Many people enjoy drinking tea made from loose leaf tea because it gives you more flexibility. Add a teaspoon more of tea leaf, or fish through the bag to pull out different ingredients. You could even add your own herbal ingredients to a loose leaf black tea for added health benefits, for example.
The smaller combined surface area of the tea leaf in loose leaf tea means that often a longer steep is required. This allows more complexity to develop in the flavor profile too.
Calculating the cost of loose leaf tea isn't as simple as tea bags. Unlike tea bags, loose leaf tea can sometimes be rebrewed multiple times. A tea bag is spent after you've made a single cup, but some high quality loose leaf teas can be used to make several cups before the leaves are spent.
This is not always the case, however. At Zest Tea, we calculate the caffeine levels (up to 150mg per serving) based on the first steep of our tea leaves. Re-steeping them won't necessarily give you that energy boost the second time around!
At Zest, all our blends are available as both pyramid shaped tea bags or loose leaf tea. During tea production, we use the exact same tea leaf grade and ingredients (whole pieces and natural flavors) in both bagged and loose versions.
So, you don't need to wonder is loose leaf tea healthier or whether you'll get the same health benefits from tea brewed from bags. With Zest, you can choose whichever format you're most comfortable with and still get the great high-caffeine energy boost you are looking for.
All our teas provide more caffeine than coffee!
To take convenient tea brewing to the next level, we also have a range of ready-to-drink teas. Unlike most energy drinks, these are sugar-free (or contain very low amounts of sugar) and rely on natural tea extract to give your day a boost.
Discover 6 unique iced tea flavors, ready to go with no brewing necessary.
Whether you have the highest quality tea available or just some broken leaves in a grocery store teabag, you can brew a flavorful cup in minutes. Don't be put off by loose leaves and interesting tea types!
Read our article How to Make Tea Like a Pro, which will help you master the art of brewing tea even if you've never brewed a cup before. It includes easy to follow instructions for tea bags and loose leaf, to help you make a perfect cup of hot or iced tea.
In terms of quality and cost, loose leaf tea is often better than bagged tea. There's also a much wider range of tea types and varieties available as loose leaf. However, if you want convenience and a quick cup of tea that tastes great, traditional tea bags are the way to go.
The tea in teabags is just as healthy as the tea leaves in a bag of loose leaf, if you compare exactly the same tea type from the same cultivar. The teabag itself doesn't add any nutrition, but if it is made of plastic, it could be considered unhealthy.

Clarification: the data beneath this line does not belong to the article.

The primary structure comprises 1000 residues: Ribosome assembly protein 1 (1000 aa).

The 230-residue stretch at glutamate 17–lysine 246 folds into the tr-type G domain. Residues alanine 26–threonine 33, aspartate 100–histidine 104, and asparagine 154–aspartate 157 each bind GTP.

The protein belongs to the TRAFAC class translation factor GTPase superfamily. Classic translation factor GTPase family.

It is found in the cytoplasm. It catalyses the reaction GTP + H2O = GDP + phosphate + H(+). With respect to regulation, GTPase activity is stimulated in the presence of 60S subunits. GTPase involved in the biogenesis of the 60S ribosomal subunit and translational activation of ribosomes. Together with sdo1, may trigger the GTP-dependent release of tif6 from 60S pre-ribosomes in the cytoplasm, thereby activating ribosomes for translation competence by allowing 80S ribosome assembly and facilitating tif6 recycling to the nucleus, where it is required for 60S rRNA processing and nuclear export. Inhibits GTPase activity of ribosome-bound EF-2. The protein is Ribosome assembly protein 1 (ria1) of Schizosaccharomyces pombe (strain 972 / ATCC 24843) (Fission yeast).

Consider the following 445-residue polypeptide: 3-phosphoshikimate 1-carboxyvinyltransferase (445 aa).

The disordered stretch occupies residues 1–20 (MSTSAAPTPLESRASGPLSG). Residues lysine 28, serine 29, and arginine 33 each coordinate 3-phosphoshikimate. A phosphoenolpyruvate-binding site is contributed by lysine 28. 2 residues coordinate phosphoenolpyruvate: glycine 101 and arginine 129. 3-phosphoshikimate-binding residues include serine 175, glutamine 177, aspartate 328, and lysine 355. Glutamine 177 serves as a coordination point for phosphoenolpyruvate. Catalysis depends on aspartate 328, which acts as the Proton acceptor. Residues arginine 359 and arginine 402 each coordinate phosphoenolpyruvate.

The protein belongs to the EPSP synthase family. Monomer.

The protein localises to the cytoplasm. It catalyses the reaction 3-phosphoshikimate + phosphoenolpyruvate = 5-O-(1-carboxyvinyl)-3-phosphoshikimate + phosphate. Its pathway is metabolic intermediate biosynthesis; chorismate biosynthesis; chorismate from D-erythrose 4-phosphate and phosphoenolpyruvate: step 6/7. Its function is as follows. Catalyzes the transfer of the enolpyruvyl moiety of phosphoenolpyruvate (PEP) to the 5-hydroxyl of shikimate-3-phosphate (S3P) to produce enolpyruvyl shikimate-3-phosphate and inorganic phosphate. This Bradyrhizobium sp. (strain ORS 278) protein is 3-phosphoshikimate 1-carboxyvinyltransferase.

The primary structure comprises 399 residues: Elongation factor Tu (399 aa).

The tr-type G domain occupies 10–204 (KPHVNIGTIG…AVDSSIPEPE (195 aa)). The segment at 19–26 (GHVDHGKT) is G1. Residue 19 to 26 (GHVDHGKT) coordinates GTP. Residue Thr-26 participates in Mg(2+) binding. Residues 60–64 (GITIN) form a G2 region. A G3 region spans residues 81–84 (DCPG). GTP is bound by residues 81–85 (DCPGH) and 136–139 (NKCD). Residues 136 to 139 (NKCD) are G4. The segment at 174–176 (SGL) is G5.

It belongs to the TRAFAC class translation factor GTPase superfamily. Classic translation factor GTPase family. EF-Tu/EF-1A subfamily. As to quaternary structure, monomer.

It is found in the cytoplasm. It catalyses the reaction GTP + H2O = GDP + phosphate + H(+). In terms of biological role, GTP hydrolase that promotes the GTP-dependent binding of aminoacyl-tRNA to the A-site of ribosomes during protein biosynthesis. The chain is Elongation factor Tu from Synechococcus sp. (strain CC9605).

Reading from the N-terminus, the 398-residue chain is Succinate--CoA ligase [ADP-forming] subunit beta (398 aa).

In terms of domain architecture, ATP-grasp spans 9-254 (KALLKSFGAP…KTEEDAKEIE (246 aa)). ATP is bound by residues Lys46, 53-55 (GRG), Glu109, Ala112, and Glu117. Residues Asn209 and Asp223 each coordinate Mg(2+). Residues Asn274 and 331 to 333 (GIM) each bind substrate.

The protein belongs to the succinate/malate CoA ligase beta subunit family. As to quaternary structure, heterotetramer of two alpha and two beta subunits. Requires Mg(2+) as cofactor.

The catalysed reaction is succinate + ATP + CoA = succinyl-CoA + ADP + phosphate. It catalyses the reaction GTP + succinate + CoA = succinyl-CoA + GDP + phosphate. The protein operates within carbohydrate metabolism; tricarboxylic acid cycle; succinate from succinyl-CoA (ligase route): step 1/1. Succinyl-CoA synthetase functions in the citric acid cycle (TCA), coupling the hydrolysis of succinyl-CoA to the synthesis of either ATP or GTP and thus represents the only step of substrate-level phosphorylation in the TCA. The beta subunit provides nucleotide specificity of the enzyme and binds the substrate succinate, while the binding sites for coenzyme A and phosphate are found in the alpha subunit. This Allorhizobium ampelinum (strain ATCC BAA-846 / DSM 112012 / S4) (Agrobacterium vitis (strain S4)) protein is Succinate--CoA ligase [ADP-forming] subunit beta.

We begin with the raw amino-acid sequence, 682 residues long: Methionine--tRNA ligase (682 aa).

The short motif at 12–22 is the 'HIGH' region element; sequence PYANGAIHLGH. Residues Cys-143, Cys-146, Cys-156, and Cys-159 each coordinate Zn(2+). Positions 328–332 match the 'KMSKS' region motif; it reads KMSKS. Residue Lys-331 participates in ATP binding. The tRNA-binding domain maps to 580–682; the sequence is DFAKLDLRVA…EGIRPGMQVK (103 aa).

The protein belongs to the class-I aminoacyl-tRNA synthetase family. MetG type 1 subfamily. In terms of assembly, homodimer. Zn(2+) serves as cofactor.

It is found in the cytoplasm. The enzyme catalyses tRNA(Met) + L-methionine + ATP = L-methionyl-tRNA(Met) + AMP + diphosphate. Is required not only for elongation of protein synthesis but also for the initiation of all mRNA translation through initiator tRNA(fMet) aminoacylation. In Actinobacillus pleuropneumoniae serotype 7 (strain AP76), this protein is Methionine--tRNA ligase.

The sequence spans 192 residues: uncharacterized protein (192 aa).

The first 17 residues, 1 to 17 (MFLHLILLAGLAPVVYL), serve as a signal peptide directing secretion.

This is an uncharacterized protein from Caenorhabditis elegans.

If you are interested in getting the most nutrition from your tea as possible, using very hot water and a long brew time will draw out as much as possible from the tea leaves... at the cost of the flavor!
There could be several reasons for this. The first may simply be that the loose leaf is a higher quality than the tea bags. There's also the anticipation - portioning out loose leaf and brewing it at the right water temperature with an infuser is a slower process than just dropping a tea bag in a mug. And finally, the timing. With tea bags, it's easy to just "wing it" but with loose leaf, you purposefully measure out the tea leaves and time how long they brew for - this precision results in a well-made cup of tea.
High quality teas are more expensive than low quality teas. As many tea bags are full of dust and fannings, they'll be cheaper than whole leaf, high-quality loose alternatives. However, if you compare the cost per cup, loose leaf is often cheaper as the tea leaves can be re-steeped multiple times before the leaves are spent.
Loose leaf tea refers to dried tea leaves that are unpackaged. Unlike a standard tea bag, loose teas are not individually portioned and you need to use a tea infuser to brew them. There's no real difference between the tea leaves used for loose leaf and tea bags, besides quality.
Tea leaves, whether they are loose or bagged, are natural and will biodegrade. You can even compost the spent leaves at home. Many tea bags are also biodegradable, like paper or cornstarch, while others are plastic and therefore bad for the environment. If you want to minimize your impact on the environment, choose non-GMO or organic loose tea leaves that are grown sustainably and have minimal packaging.